Git push to multiple remotes

Like many, I develop work in a closed environment. But when a project is nearing completion I want to release it into the wild. My research needs to be supported by available code, otherwise I could have made it all up! In academic circles, published code is usually attached to a DOI (digital object identifier). Easy places to get a DOI are services like Zenodo and Figshare. Both of these sites support links from Github repos, but Github requires payment for private repos.

Our organisation has an academic licence for Bitbucket (another Git host), and also runs a local Gitlab server. We usually develop work on Bitbucket or Gitlab, but neither of these services have integration with Zenodo or Figshare. So what can we do when our projects get to a stage where we want to archive them publicly? Thankfully Git supports multiple remotes, so we can push (simultaneously) to our private and public repositories.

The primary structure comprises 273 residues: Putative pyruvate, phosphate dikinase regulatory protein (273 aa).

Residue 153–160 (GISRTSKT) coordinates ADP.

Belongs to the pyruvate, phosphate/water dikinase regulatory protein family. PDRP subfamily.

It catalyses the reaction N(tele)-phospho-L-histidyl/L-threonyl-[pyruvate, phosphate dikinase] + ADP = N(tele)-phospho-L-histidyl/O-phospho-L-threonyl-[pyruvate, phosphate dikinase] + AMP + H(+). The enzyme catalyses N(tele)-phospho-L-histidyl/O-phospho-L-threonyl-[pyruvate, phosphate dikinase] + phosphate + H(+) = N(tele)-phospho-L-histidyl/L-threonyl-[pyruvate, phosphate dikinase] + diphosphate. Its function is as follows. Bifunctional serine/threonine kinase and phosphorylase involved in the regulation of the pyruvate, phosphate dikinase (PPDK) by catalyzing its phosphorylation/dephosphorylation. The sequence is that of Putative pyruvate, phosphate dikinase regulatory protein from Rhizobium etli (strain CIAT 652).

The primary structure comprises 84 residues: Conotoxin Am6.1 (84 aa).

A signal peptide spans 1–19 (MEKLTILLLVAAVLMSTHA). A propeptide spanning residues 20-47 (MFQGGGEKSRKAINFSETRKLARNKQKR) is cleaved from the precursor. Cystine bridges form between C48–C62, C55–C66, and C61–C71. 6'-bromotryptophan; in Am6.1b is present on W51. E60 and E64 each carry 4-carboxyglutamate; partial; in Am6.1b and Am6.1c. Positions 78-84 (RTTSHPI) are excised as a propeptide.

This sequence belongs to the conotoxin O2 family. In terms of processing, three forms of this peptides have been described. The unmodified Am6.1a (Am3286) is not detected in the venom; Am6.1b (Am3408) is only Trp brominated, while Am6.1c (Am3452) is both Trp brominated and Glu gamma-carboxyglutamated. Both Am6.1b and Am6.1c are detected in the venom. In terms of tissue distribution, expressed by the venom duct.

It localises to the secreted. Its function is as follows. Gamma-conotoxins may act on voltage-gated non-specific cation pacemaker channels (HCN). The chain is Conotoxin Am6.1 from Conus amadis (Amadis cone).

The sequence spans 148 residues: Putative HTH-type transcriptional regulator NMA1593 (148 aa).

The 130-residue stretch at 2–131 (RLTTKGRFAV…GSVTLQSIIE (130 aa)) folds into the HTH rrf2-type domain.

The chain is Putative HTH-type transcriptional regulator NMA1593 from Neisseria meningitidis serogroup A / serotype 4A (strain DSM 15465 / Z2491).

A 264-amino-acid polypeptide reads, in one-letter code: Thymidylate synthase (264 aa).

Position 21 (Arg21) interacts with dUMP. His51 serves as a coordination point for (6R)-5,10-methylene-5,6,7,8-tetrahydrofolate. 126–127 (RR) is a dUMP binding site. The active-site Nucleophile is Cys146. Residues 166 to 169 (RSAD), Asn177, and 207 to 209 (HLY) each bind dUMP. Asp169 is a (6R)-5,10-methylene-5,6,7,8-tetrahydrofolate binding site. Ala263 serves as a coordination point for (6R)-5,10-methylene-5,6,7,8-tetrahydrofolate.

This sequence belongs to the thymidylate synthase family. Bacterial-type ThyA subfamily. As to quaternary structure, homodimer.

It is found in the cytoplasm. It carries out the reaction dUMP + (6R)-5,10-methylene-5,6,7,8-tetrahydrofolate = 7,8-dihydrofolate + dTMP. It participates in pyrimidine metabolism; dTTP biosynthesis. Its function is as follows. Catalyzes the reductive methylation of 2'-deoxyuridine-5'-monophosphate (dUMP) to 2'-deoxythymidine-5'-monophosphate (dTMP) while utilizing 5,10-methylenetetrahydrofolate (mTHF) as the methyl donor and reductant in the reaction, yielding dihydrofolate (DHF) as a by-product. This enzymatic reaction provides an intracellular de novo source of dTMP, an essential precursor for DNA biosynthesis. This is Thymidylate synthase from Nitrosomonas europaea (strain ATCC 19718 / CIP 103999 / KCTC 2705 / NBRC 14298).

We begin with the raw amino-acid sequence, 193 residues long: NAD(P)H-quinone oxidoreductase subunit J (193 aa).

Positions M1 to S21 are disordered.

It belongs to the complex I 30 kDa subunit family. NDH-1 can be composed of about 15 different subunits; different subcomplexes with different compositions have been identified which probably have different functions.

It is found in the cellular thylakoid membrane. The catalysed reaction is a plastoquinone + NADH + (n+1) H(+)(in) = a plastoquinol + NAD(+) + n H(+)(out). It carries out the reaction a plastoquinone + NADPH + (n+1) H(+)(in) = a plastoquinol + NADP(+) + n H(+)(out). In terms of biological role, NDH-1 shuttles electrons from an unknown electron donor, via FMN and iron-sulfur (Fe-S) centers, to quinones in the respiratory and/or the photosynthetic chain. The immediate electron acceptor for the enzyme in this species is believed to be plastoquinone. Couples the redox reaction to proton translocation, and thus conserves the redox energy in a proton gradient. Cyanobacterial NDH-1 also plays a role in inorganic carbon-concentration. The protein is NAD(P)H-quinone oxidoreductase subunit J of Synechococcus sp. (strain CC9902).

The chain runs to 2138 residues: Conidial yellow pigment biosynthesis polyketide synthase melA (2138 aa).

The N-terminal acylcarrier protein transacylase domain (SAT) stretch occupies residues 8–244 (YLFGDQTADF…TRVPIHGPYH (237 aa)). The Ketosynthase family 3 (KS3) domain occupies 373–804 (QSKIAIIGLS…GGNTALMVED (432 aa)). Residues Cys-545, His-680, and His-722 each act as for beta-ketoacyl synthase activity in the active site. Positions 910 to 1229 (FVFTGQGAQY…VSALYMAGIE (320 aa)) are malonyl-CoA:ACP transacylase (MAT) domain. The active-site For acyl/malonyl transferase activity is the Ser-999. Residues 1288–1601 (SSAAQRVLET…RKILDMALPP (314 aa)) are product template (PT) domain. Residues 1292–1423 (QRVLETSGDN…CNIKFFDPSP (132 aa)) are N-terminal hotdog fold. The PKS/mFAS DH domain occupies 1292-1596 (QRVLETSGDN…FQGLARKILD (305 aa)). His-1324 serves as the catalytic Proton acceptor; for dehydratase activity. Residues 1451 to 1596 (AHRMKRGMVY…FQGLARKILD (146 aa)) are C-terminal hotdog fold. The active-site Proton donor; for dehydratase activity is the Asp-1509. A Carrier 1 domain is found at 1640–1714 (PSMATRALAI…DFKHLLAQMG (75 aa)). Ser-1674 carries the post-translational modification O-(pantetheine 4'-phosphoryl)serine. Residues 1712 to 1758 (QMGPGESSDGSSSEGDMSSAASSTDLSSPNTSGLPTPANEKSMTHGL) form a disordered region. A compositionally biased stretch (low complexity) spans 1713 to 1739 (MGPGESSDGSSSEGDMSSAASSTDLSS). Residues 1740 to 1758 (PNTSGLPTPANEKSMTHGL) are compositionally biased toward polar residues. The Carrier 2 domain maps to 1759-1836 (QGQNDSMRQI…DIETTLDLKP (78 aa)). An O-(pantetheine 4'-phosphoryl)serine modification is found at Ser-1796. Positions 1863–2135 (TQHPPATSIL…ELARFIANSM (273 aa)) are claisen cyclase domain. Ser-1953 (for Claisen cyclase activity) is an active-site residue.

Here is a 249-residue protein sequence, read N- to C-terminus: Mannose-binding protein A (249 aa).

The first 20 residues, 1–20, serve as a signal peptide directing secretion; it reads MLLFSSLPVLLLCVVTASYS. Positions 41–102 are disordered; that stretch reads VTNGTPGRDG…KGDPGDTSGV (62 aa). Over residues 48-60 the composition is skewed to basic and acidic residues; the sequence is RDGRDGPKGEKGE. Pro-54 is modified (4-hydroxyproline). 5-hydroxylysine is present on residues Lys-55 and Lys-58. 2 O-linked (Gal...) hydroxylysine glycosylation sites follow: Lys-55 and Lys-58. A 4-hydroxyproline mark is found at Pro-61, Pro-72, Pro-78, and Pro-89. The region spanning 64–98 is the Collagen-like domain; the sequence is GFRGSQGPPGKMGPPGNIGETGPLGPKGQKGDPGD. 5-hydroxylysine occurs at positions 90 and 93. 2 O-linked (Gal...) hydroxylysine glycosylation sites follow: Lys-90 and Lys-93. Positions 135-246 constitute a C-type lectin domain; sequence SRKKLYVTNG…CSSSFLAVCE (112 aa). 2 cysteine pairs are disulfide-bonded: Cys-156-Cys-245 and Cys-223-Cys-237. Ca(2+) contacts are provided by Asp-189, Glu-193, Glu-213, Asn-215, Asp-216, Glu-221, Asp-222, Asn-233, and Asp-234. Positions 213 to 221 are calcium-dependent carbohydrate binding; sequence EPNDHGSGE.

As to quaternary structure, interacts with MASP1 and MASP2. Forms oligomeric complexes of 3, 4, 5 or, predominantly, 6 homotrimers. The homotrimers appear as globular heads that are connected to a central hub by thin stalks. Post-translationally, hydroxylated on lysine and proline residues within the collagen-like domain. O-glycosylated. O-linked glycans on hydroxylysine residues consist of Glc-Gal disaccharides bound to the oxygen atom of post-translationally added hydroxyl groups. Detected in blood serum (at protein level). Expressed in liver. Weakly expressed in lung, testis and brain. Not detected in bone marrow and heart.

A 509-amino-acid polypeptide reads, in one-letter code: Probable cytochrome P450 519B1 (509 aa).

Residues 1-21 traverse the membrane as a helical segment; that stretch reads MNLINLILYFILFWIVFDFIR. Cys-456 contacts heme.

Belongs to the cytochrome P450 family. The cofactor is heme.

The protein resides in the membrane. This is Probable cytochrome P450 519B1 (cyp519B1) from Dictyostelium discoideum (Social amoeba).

At the beginning of the project we set up a remote as usual:

git remote add origin

When we want to archive publicly we add a second remote, but only for push. However this overwrites our initial push location, so we can add that again:

# Add new
git remote set-url origin --push --add
# Re-add original
git remote set-url origin --push --add

An example of what we’re archiving is this code on hill farming:

Which links to this Github repo: